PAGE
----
I’m posting this just because it entertained me. I love Greg Hickok aka Hickok45’s YouTube videos and this one is no exception. Who among us wouldn’t want to shoot a Sten submachine gun? I know ammo is in short supply but I’d scrounge the “ammo bunker” to find enough 9mm to go shooting for an afternoon with the Sten.
While you can’t legally make and register a new Sten under the NFA with the ATF thanks to the Hughes Amendment, full blueprints are available. If we ever enter a TEOTWAWKI (or the new acronym, WROL) period, I have no doubt that a competent machinist with a decent workshop including a milling machine could make one.
Below is an animation of the Sten firing. You can see that it is an open bolt, blowback operated, firing mechanism.
The National Shooting Sports Foundation has released another of its pistol training videos featuring champion shooter Doug Koenig. In this video, Koenig discusses how he approaches shooting a five-plate set-up. He also discusses alternatives to his way of shooting including one that is used successively by Max Michel. As Koenig makes clear, you need to take the approach that you feel most comfortable with shooting.
The US District Court for the District of Columbia has dismissed the lawsuit brought by the Center for Biodiversity and other groups to force the Environmental Protection Agency to ban lead ammunition and lead fishing tackle.
The National Shooting Sports Foundation was granted permission to be an intervenor. It was their motion to dismiss the case that was granted. They have more on the case and the dismissal below:
U.S. District Court Dismisses
Lawsuit to Ban Traditional Ammunition
NEWTOWN, Conn. — The U.S. District Court for the District of Columbia today dismissed a lawsuit brought by the radical anti-hunting Center for Biological Diversity and six other groups demanding the Environmental Protection Agency ban traditional ammunition containing lead components.
Traditional ammunition represents 95 percent of the U.S. market and is the staple ammunition for target shooters, hunters and law enforcement, with more than 10 billion rounds sold annually.
NSSF filed a motion to dismiss the lawsuit last August. The court today agreed with NSSF that EPA does not have the authority to regulate traditional ammunition under the Toxic Substances Control Act.
EPA had already twice denied attempts by CBD to have the agency ban traditional ammunition, and the court had dismissed an earlier case brought by CBD seeking the same relief.
“We are gratified that the court has found this second frivolous lawsuit, which is essentially the same as the one dismissed last year, was equally without merit,” said Lawrence G. Keane, senior vice president and general counsel for the National Shooting Sports Foundation, the trade association for the firearms and ammunition industry. “This was a waste of taxpayers’ dollars and EPA resources spent in having to defend a baseless lawsuit.”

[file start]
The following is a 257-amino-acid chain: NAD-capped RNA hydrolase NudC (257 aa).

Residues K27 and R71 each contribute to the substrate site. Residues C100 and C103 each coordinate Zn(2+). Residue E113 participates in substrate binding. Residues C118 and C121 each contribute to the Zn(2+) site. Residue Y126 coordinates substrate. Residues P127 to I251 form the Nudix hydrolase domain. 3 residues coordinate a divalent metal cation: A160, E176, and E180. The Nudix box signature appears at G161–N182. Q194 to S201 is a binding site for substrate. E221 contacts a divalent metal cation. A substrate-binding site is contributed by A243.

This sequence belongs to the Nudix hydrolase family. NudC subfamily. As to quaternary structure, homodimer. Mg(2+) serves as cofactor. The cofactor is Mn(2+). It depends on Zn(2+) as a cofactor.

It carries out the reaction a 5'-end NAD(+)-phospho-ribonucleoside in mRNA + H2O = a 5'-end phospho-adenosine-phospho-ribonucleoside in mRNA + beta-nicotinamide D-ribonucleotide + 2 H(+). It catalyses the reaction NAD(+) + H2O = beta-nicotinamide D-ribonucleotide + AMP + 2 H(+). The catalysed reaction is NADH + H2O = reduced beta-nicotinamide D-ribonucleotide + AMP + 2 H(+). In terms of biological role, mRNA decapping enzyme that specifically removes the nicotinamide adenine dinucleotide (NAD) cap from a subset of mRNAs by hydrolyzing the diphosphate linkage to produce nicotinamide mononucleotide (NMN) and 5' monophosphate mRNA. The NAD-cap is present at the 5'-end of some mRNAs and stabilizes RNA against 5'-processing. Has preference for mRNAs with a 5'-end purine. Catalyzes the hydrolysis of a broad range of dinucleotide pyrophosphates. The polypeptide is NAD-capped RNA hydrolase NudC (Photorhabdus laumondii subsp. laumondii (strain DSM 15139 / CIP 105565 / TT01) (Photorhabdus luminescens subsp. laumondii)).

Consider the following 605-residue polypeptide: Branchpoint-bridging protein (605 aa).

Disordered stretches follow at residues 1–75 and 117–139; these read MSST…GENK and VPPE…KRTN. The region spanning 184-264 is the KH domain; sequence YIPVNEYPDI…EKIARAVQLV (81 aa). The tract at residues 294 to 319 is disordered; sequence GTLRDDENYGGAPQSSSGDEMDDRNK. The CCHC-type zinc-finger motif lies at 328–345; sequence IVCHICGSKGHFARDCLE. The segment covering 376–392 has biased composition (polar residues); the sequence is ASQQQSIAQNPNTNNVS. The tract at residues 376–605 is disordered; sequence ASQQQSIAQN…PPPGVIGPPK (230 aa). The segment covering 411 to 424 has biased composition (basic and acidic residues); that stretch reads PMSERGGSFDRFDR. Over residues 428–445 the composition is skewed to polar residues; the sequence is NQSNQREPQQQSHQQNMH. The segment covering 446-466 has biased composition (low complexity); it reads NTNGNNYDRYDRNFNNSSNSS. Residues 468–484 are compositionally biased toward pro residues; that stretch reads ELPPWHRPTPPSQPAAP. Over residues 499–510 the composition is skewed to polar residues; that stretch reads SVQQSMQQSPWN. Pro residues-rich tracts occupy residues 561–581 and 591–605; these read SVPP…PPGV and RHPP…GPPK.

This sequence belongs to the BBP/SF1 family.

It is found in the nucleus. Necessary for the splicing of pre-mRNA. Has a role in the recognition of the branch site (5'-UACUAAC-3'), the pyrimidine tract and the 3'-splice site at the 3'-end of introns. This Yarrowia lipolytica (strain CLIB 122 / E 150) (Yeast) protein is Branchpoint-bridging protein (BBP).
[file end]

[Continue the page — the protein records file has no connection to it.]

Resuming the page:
CBD’s serial petitioning of EPA and its repeated lawsuits were designed to cripple the shooting sports in America by banning the ammunition that millions of hunters and target shooters choose to use safely and responsibly.
“There is quite simply no sound science that shows the use of traditional ammunition has harmed wildlife populations or that it presents a health risk to humans who consume game taken with such ammunition,” said Keane. “Banning traditional ammunition would cost tens of thousands of jobs in America and destroy wildlife conservation that is funded in part by an 11 percent excise tax on the sale of ammunition. The protection and management of wildlife is properly handled by the professional biologists in the state fish and game agencies, as it has been for over a hundred years.
In addition to NSSF, the National Rifle Association, Safari Club International and the Association of Battery Recyclers intervened in the case.
Organizations that joined CBD in its lawsuit were the Cascades Raptor Center of Oregon, the Loon Lake Loon Association of Washington, Preserve Our Wildlife of Florida, Tennessee Ornithological Society, Trumpeter Swan Society and Western Nebraska Resources Council.
NSSF was represented by Roger Martella and Christopher Bell from Sidley Austin.
Facing a June 9th deadline, it looks like the Illinois State House might be able to pass a compromise bill. They have already shot down Rep. Brandon Phelps’ (D-Harrisburg) shall-issue bill as well as a may-issue bill. The compromise bill is just that – it doesn’t really satisfy either side but it may be the best one can get given the bifurcated nature of Illinois politics.
The Illinois State Rifle Association released the following alert this afternoon. It is important to note that they are neutral on the bill.
CCW BILL ALERT – SB 2193 – VIABLE PROPOSAL ON THE TABLE